FIG. 2 is a flowchart that is useful for understanding the present invention.

DETAILED DESCRIPTION

While the specification concludes with claims defining features of the invention that are regarded as novel, it is believed that the invention will be better understood from a consideration of the description in conjunction with the drawings. As required, detailed embodiments of the present invention are disclosed herein; however, it is to be understood that the disclosed embodiments are merely exemplary of the invention, which can be embodied in various forms. Therefore, specific structural and functional details disclosed herein are not to be interpreted as limiting, but merely as a basis for the claims and as a representative basis for teaching one skilled in the art to variously employ the present invention in virtually any appropriately detailed structure. Further, the terms and phrases used herein are not intended to be limiting but rather to provide an understandable description of the invention.

The present invention relates to a method and a system for improving quality of output audio generated by a device. In particular, an acoustic signal generated by the device can be received by an input audio transducer and compared to a source audio signal from which the acoustic signal was generated. A distortion signal in a receive audio signal can be identified and correlated to one or more frequencies of the source audio signal that are responsible for excitation of the distortion signal. The source audio signal then can be dynamically equalized to reduce the amplitude of the source audio signal at the frequencies correlating to the distortion signal, thereby reducing the amplitude of the distortion signal. Notably, the distortion signal can be a harmonic or a sub-harmonic of the correlating frequency (or frequency band).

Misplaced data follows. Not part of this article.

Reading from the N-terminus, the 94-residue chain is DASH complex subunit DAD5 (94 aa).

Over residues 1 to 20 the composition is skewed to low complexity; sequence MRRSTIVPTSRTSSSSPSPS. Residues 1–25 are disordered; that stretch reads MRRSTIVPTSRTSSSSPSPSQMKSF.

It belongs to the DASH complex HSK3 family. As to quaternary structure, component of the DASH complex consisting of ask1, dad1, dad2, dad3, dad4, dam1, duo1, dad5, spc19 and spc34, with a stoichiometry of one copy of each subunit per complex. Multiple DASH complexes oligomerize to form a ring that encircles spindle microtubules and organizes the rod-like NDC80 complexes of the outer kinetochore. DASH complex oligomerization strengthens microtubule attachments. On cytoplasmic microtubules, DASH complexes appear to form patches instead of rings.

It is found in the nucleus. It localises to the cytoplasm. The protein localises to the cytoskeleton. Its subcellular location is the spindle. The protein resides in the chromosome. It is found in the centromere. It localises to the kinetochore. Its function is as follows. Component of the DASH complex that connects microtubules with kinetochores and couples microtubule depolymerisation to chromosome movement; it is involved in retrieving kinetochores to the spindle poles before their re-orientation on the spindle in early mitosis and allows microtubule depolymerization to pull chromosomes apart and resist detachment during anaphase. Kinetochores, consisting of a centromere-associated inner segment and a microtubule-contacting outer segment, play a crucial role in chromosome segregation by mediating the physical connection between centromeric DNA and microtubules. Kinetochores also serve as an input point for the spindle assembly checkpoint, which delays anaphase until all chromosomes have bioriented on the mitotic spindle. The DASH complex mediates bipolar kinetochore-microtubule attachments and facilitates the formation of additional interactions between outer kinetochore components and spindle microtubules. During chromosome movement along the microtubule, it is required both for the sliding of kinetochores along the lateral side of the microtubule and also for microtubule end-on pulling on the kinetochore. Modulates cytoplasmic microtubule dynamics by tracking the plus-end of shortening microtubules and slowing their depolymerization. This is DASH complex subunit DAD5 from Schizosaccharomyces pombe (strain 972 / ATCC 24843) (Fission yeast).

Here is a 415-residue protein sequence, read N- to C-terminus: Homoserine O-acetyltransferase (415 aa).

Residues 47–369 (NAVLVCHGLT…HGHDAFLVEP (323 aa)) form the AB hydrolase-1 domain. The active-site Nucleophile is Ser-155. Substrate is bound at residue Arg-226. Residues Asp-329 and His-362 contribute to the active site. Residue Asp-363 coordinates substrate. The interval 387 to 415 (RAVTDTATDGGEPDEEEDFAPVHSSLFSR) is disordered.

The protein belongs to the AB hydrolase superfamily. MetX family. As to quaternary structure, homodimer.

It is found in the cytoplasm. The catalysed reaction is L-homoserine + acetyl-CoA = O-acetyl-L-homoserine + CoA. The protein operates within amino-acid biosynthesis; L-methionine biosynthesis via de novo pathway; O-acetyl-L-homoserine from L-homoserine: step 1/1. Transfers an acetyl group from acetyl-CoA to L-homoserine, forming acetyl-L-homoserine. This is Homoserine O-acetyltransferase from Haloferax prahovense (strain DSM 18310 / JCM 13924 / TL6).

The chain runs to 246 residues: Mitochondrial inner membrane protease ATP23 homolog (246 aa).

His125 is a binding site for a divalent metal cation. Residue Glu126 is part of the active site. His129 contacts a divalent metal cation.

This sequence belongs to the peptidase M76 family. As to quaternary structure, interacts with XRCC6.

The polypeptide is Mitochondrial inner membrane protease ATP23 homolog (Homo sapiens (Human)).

FIG. 1 depicts a block diagram of an audio signal processing system (hereinafter “system”) 100 that is useful for understanding the present invention. The system 100 can be a component of a device or system that generates acoustic signals. For example, the system 100 can be a component of an audio system (e.g. stereo system or surround sound system), a public address system, an intercom system, a television, a computer, a mobile station, and so on.

The system 100 can comprise one or more Fast Fourier Transform (FFT) modules 102, 104, a comparator 106, a harmonic analyzer 108, and a dynamic equalizer 110. Such components 102-110 can be implemented purely in hardware, or a combination of hardware and software. For example, the Fast Fourier Transform (FFT) modules 102, 104, comparator 106, harmonic analyzer 108, and dynamic equalizer 110 can be implemented by executing suitable program code in a processing system. Such a system can comprise, for example, one or more central processing units (CPUs), one or more digital signal processors (DSPs), one or more application specific integrated circuits (ASICs), one or more programmable logic devices (PLDs), a plurality of discrete components that can cooperate to process data, and/or any other suitable processing device. In an arrangement in which a plurality of such components are provided, the components can be coupled together to perform various processing functions as described herein.

The system 100 also can include a digital-to-analog (D/A) converter 112, an analog-to-digital (A/D) converter 114, an audio amplifier 116, an output audio transducer 118 (e.g. a loudspeaker) and an input audio transducer 120 (e.g. a microphone). Such components are well known to the skilled artisan.